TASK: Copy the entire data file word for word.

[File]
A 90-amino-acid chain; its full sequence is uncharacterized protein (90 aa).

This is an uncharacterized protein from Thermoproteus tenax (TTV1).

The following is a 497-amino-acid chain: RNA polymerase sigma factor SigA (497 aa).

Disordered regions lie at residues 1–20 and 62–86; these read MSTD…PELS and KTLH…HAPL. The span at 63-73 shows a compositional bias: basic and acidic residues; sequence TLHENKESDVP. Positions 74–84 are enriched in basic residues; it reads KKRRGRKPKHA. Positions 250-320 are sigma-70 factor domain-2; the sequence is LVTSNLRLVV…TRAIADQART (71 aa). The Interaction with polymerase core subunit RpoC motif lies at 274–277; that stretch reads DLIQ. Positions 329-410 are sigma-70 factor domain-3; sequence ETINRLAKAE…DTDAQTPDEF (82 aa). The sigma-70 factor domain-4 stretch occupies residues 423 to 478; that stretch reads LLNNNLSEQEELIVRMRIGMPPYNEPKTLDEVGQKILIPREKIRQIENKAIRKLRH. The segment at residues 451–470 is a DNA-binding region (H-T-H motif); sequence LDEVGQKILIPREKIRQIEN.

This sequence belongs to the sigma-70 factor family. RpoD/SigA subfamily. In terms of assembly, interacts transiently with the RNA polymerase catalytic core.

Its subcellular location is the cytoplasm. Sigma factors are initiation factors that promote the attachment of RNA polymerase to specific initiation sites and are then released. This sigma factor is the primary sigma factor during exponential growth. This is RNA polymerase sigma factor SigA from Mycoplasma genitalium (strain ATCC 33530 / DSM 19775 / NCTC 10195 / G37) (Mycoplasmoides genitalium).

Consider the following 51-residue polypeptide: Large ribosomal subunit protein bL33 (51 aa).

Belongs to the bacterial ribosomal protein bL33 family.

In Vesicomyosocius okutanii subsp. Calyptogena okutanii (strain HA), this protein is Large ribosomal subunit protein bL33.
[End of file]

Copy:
A 90-amino-acid chain; its full sequence is uncharacterized protein (90 aa).

This is an uncharacterized protein from Thermoproteus tenax (TTV1).

The following is a 497-amino-acid chain: RNA polymerase sigma factor SigA (497 aa).

Disordered regions lie at residues 1–20 and 62–86; these read MSTD…PELS and KTLH…HAPL. The span at 63-73 shows a compositional bias: basic and acidic residues; sequence TLHENKESDVP. Positions 74–84 are enriched in basic residues; it reads KKRRGRKPKHA. Positions 250-320 are sigma-70 factor domain-2; the sequence is LVTSNLRLVV…TRAIADQART (71 aa). The Interaction with polymerase core subunit RpoC motif lies at 274–277; that stretch reads DLIQ. Positions 329-410 are sigma-70 factor domain-3; sequence ETINRLAKAE…DTDAQTPDEF (82 aa). The sigma-70 factor domain-4 stretch occupies residues 423 to 478; that stretch reads LLNNNLSEQEELIVRMRIGMPPYNEPKTLDEVGQKILIPREKIRQIENKAIRKLRH. The segment at residues 451–470 is a DNA-binding region (H-T-H motif); sequence LDEVGQKILIPREKIRQIEN.

This sequence belongs to the sigma-70 factor family. RpoD/SigA subfamily. In terms of assembly, interacts transiently with the RNA polymerase catalytic core.

Its subcellular location is the cytoplasm. Sigma factors are initiation factors that promote the attachment of RNA polymerase to specific initiation sites and are then released. This sigma factor is the primary sigma factor during exponential growth. This is RNA polymerase sigma factor SigA from Mycoplasma genitalium (strain ATCC 33530 / DSM 19775 / NCTC 10195 / G37) (Mycoplasmoides genitalium).

Consider the following 51-residue polypeptide: Large ribosomal subunit protein bL33 (51 aa).

Belongs to the bacterial ribosomal protein bL33 family.

In Vesicomyosocius okutanii subsp. Calyptogena okutanii (strain HA), this protein is Large ribosomal subunit protein bL33.